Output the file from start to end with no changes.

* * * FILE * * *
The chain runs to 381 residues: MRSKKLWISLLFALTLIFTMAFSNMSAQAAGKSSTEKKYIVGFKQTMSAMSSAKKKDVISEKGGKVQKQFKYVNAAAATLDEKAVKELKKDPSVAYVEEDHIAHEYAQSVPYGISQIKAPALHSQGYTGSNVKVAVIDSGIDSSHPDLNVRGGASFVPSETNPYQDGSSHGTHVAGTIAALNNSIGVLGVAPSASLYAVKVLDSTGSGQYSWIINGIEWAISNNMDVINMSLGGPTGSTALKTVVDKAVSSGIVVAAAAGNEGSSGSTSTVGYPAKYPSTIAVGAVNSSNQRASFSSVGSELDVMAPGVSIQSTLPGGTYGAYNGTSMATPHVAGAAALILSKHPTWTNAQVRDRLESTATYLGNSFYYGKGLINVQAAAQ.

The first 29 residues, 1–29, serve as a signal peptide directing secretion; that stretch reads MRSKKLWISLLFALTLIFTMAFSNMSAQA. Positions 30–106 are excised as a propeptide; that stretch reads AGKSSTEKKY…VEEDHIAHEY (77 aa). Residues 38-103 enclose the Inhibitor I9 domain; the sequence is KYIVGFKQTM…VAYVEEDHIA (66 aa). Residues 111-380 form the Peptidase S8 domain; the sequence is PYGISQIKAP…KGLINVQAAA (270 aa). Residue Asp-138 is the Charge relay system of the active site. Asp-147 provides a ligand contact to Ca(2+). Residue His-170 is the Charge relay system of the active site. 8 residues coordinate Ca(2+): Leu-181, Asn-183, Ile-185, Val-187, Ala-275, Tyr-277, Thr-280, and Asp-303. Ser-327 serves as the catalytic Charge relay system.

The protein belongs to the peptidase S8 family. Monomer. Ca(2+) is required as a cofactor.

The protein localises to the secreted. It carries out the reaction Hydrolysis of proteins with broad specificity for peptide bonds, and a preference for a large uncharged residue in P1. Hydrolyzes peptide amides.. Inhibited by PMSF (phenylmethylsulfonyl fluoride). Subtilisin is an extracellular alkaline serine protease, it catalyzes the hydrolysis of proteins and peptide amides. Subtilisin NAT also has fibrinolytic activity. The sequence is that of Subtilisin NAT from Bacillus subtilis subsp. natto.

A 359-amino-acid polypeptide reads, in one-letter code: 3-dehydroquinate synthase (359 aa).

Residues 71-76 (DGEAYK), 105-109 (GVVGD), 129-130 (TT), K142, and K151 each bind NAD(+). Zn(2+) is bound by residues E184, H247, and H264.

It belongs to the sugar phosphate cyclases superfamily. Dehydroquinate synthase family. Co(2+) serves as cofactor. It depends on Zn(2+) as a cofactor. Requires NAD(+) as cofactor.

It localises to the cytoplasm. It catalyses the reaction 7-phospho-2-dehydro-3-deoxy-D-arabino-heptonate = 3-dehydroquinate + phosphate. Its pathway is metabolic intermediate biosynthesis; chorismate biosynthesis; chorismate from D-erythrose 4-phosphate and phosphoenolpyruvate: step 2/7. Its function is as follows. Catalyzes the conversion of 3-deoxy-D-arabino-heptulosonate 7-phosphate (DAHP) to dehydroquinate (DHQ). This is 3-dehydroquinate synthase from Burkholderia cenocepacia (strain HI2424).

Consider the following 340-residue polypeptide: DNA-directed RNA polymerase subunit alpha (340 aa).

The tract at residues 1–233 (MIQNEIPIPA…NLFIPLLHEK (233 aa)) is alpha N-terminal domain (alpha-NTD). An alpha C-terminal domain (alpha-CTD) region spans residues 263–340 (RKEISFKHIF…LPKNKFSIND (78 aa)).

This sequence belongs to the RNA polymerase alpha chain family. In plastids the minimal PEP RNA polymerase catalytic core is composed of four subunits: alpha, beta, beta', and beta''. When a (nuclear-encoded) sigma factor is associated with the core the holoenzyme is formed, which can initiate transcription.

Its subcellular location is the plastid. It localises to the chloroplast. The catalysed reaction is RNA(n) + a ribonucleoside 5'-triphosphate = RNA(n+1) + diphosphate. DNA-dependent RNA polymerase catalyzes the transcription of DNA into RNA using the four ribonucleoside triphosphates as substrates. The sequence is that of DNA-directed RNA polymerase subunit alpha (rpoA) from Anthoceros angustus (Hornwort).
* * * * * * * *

The chain runs to 381 residues: MRSKKLWISLLFALTLIFTMAFSNMSAQAAGKSSTEKKYIVGFKQTMSAMSSAKKKDVISEKGGKVQKQFKYVNAAAATLDEKAVKELKKDPSVAYVEEDHIAHEYAQSVPYGISQIKAPALHSQGYTGSNVKVAVIDSGIDSSHPDLNVRGGASFVPSETNPYQDGSSHGTHVAGTIAALNNSIGVLGVAPSASLYAVKVLDSTGSGQYSWIINGIEWAISNNMDVINMSLGGPTGSTALKTVVDKAVSSGIVVAAAAGNEGSSGSTSTVGYPAKYPSTIAVGAVNSSNQRASFSSVGSELDVMAPGVSIQSTLPGGTYGAYNGTSMATPHVAGAAALILSKHPTWTNAQVRDRLESTATYLGNSFYYGKGLINVQAAAQ.

The first 29 residues, 1–29, serve as a signal peptide directing secretion; that stretch reads MRSKKLWISLLFALTLIFTMAFSNMSAQA. Positions 30–106 are excised as a propeptide; that stretch reads AGKSSTEKKY…VEEDHIAHEY (77 aa). Residues 38-103 enclose the Inhibitor I9 domain; the sequence is KYIVGFKQTM…VAYVEEDHIA (66 aa). Residues 111-380 form the Peptidase S8 domain; the sequence is PYGISQIKAP…KGLINVQAAA (270 aa). Residue Asp-138 is the Charge relay system of the active site. Asp-147 provides a ligand contact to Ca(2+). Residue His-170 is the Charge relay system of the active site. 8 residues coordinate Ca(2+): Leu-181, Asn-183, Ile-185, Val-187, Ala-275, Tyr-277, Thr-280, and Asp-303. Ser-327 serves as the catalytic Charge relay system.

The protein belongs to the peptidase S8 family. Monomer. Ca(2+) is required as a cofactor.

The protein localises to the secreted. It carries out the reaction Hydrolysis of proteins with broad specificity for peptide bonds, and a preference for a large uncharged residue in P1. Hydrolyzes peptide amides.. Inhibited by PMSF (phenylmethylsulfonyl fluoride). Subtilisin is an extracellular alkaline serine protease, it catalyzes the hydrolysis of proteins and peptide amides. Subtilisin NAT also has fibrinolytic activity. The sequence is that of Subtilisin NAT from Bacillus subtilis subsp. natto.

A 359-amino-acid polypeptide reads, in one-letter code: 3-dehydroquinate synthase (359 aa).

Residues 71-76 (DGEAYK), 105-109 (GVVGD), 129-130 (TT), K142, and K151 each bind NAD(+). Zn(2+) is bound by residues E184, H247, and H264.

It belongs to the sugar phosphate cyclases superfamily. Dehydroquinate synthase family. Co(2+) serves as cofactor. It depends on Zn(2+) as a cofactor. Requires NAD(+) as cofactor.

It localises to the cytoplasm. It catalyses the reaction 7-phospho-2-dehydro-3-deoxy-D-arabino-heptonate = 3-dehydroquinate + phosphate. Its pathway is metabolic intermediate biosynthesis; chorismate biosynthesis; chorismate from D-erythrose 4-phosphate and phosphoenolpyruvate: step 2/7. Its function is as follows. Catalyzes the conversion of 3-deoxy-D-arabino-heptulosonate 7-phosphate (DAHP) to dehydroquinate (DHQ). This is 3-dehydroquinate synthase from Burkholderia cenocepacia (strain HI2424).

Consider the following 340-residue polypeptide: DNA-directed RNA polymerase subunit alpha (340 aa).

The tract at residues 1–233 (MIQNEIPIPA…NLFIPLLHEK (233 aa)) is alpha N-terminal domain (alpha-NTD). An alpha C-terminal domain (alpha-CTD) region spans residues 263–340 (RKEISFKHIF…LPKNKFSIND (78 aa)).

This sequence belongs to the RNA polymerase alpha chain family. In plastids the minimal PEP RNA polymerase catalytic core is composed of four subunits: alpha, beta, beta', and beta''. When a (nuclear-encoded) sigma factor is associated with the core the holoenzyme is formed, which can initiate transcription.

Its subcellular location is the plastid. It localises to the chloroplast. The catalysed reaction is RNA(n) + a ribonucleoside 5'-triphosphate = RNA(n+1) + diphosphate. DNA-dependent RNA polymerase catalyzes the transcription of DNA into RNA using the four ribonucleoside triphosphates as substrates. The sequence is that of DNA-directed RNA polymerase subunit alpha (rpoA) from Anthoceros angustus (Hornwort).